How does irritable bowel syndrome affect daily life?

Patients with IBS may describe the abdominal discomfort in different ways, such as sharp pain, cramping, bloating, distention, fullness or even burning. Adjusting to a certain lifestyle can help reduce symptoms of IBS.
 
  • Eat at regular times each day to help regulate bowel function. For diarrhea, small, frequent meals may help you feel better. For constipation, eating larger amounts of high-fiber foods may help move food through intestines.
  • Take care with dairy products.  Consuming small amounts of milk products or combining them with other foods also may help
  • Drink plenty of liquids. Try to drink plenty of fluids every day. Water is best.
  • Avoid alcohol and caffeine as it can stimulate your intestines and can make diarrhea worse, and carbonated drinks can produce gas.
  • Exercise regularly. Exercise helps relieve depression and stress, stimulates normal contractions of your intestines, and can help you feel better about yourself.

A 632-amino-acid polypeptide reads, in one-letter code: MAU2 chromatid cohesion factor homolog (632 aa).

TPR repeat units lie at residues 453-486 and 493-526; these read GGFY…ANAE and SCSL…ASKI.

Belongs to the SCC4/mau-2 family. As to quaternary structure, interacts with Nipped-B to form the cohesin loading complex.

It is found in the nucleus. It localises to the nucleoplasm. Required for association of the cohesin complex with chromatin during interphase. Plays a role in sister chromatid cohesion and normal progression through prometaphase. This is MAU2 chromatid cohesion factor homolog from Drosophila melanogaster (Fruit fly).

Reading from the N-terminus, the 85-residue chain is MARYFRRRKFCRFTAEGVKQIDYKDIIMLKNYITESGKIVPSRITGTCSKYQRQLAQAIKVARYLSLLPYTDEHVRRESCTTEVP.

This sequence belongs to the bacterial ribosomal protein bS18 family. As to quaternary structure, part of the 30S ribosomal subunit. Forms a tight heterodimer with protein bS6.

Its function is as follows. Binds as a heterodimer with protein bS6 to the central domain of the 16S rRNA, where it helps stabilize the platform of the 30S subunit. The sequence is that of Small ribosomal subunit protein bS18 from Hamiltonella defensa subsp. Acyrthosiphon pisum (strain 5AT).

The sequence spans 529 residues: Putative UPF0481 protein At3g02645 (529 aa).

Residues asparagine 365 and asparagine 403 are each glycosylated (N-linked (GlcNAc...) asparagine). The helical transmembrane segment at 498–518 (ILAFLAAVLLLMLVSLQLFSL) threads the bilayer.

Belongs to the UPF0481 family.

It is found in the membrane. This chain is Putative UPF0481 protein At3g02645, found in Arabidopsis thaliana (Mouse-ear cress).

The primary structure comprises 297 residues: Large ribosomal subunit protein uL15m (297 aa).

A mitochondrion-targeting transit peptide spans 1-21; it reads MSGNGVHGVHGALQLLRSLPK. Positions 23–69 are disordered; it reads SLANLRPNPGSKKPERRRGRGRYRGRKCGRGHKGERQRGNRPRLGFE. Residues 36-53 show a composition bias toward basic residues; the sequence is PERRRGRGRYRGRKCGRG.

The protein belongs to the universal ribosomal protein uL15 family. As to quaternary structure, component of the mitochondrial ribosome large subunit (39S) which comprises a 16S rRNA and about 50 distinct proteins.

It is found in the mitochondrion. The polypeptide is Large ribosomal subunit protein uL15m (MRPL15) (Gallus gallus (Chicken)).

People with IBS may also experience symptoms unrelated to the intestine, including:
 
  • Migraine headaches
  • Sleep disturbances
  • Chronic pelvic pain
 
living with irritable bowel syndrome (IBS)
 

Sources
  • "Irritable Bowel Syndrome." Mayo Clinic. Mayo Foundation for Medical Education and Research, 31 July 2014. Web. 27 Apr. 2017.
  • "Irritable Bowel Syndrome (IBS) Symptoms & Treatment." Irritable Bowel Syndrome (IBS) Symptoms & Treatment | Cleveland Clinic. Cleveland Clinic, 20 Jan. 2015. Web. 27 Apr. 2017.

 

From Our Blog: 6 Mental Health Benefits of Exercise
This infographic will hopefully convince you to trade the potato chips for dumbbells. Do you want to feel better about yourself and think more clearly? Then get moving!
 
6 mental health benefits of exercise infographic

 

 

 

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